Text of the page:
This is completely the diametrically opposite way from Zen, from Heraclitus. First samadhi, which is samadhi only for name’s sake, is samprajnata – samadhi with a subtle purified mind. Second samadhi is asamprajnata – samadhi with no mind. But Patanjali says that when the mind disappears, then too there are no thoughts, then, too, subtle seeds of the past are retained by the unconscious.

The conscious mind is divided in two. First, samprajnata – mind with the purified state, just like purified butter. It has a beauty of its own, but it is there. And howsoever beautiful, the mind is ugly. Howsoever pure and silent, the very phenomenon of mind is impure. You cannot purify a poison. It remains poison. On the contrary, the more you purify it, the more poisonous it becomes. It may look very, very beautiful. It may have its own colour, shades, but it is still impure.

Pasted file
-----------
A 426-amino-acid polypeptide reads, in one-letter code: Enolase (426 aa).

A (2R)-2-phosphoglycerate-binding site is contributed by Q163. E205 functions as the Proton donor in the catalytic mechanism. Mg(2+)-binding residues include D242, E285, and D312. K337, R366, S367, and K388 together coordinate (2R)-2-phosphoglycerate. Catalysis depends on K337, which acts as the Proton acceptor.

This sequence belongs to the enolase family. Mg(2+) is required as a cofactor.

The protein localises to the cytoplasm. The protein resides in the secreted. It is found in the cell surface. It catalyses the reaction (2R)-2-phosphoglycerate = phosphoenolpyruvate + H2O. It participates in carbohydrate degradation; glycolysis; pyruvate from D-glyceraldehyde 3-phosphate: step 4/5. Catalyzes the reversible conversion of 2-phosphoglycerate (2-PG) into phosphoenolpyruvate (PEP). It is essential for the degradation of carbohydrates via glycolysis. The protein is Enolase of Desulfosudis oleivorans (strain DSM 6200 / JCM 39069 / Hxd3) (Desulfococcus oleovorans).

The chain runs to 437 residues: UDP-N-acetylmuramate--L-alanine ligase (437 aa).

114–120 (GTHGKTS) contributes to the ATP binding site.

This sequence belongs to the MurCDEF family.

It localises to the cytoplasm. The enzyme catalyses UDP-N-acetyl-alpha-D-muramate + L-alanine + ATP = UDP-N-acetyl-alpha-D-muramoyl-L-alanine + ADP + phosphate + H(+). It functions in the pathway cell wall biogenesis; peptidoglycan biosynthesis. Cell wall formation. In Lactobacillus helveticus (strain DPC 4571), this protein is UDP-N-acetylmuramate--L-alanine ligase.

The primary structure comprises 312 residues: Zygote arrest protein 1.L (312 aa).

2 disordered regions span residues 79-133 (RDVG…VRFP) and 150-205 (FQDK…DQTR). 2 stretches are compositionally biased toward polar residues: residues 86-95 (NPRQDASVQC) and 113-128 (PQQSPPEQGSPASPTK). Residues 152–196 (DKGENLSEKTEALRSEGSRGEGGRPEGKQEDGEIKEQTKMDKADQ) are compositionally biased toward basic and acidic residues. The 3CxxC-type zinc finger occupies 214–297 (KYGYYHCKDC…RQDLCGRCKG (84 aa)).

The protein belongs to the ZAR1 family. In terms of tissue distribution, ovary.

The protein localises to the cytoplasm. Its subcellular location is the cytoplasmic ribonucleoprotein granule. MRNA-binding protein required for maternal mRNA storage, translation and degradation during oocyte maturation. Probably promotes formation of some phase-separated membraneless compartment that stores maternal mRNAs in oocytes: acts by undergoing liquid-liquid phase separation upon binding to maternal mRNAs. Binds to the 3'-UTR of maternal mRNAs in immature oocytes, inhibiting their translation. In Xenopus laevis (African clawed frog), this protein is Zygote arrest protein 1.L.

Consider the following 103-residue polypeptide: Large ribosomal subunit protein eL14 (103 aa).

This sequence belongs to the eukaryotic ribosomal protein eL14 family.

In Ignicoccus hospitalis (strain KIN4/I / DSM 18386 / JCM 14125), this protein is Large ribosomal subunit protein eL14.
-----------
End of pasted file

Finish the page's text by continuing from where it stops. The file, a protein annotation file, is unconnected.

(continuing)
First, you purify; then you drop. But then too the journey is not complete because this is all in the conscious mind. What will you do with the unconscious? Just behind the layers of the conscious mind is a vast continent of the unconscious. There are seeds of all your past lives in the unconscious. Then Patanjali divides the unconscious into two. He says sabeej samadhi – when the unconscious is there and mind has been dropped consciously, it is a samadhi with seeds – sabeej. When those seeds are also burned, then you attain the perfect – the nirbeej samadhi: samadhi without seeds.

So conscious into two steps, then unconscious into two steps. And when nirbeej samadhi, the ultimate ecstasy, without any seeds within you to sprout and to flower and to take you on further journeys into existence... then you disappear.